The study, “Embracing the income protection gaps challenge: options and solutions” from Zurich Insurance Group and the University of Oxford, highlights the growing risk of income protection gaps (IPGs), which it defines as “the reduction in household income caused by the death or incapacitation of an adult wage earner on whom the household relies, taking all public and private sources of replacement income into account.”
As Insurance Journal reports, the risk of one worker becoming disabled can put whole families at risk. As the study points out, “The pain of a prolonged spell of ill health can go well beyond bodily ailments. Chronic sickness, injuries, and other conditions that render an individual unfit to work can impact household budgets, savings, and retirement accounts.”
And the current social and political trend is “something of a backlash against the decades-long shift of financial risks onto the individual,” the study adds, pointing out that greater longevity, the deterioration of state-sponsored social safety nets is endangering the few remaining “guarantees” of lifelong financial certainty, leaving the weight of finding other solutions on the shoulders of the individual.
The researchers write, “In this environment, it is becoming clear that the burden of guaranteeing long-term financial security is simply too great for many individuals to bear.” To solve this problem, they examine “the balance of responsibilities between governments, employers, insurers and other financial institutions, and individual workers and their families in securing household income,” as well as looking at what sort of measures might be taken by each of those groups to close IPGs.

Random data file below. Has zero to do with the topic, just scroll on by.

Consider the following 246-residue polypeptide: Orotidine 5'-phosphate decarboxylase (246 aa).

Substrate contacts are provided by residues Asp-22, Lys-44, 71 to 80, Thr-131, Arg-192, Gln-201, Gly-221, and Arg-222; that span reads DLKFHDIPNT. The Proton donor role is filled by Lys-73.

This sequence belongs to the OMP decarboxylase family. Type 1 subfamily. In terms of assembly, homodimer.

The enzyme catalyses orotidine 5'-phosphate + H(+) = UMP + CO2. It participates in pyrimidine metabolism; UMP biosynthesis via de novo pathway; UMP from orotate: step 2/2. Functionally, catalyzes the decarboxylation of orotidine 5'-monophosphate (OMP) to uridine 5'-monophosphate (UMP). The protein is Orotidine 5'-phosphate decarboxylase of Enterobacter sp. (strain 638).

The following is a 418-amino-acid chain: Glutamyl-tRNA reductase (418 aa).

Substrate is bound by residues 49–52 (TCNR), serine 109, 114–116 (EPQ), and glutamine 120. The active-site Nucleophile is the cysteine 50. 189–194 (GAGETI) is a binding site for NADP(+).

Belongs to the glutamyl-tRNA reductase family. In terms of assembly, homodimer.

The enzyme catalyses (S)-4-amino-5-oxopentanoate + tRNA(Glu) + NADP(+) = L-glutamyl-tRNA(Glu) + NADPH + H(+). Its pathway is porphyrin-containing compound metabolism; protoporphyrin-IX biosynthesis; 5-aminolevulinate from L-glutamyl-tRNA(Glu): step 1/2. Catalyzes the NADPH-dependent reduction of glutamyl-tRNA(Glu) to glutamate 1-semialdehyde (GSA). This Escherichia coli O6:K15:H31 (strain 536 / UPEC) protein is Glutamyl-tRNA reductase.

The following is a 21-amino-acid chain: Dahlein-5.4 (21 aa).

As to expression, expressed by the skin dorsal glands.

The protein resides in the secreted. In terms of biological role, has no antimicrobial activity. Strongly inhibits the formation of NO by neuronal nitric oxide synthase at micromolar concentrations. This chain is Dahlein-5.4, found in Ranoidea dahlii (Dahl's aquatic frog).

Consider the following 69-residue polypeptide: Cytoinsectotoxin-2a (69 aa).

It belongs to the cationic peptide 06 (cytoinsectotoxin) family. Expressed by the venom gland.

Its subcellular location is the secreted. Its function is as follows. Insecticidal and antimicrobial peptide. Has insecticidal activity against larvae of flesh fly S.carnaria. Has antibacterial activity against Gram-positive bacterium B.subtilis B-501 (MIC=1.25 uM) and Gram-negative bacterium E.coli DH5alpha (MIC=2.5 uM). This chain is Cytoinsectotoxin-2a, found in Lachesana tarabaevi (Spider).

According to the report, the decline of government welfare creates opportunities for governments, employers and private insurers to form partnerships to extend social protection, using fiscal incentives to attract new customers—such as incentivizing employers to safeguard the incomes of their disabled employees. In addition, they could also certify approved IPG insurance products and use fiscal incentives to encourage compliance.
The study offers several recommendations for insurers and employers, as well:
Insurers should develop programs that insure pension income against the long-term risk of contributions lost due to disability, premature death and progressive retirement. They should also include extended mental health coverage in group insurance policies when certain treatment requirements are met, as well as developing group insurance packages that create income protection insurance as an add-on to private retirement plans.
Employers should better educate workers about the need for and importance of financial literacy and participation in benefits plans, consider auto-enrollment in IPG protection plans, create flexible retirement plans for workers and create contributory employee assistance plans for employee support.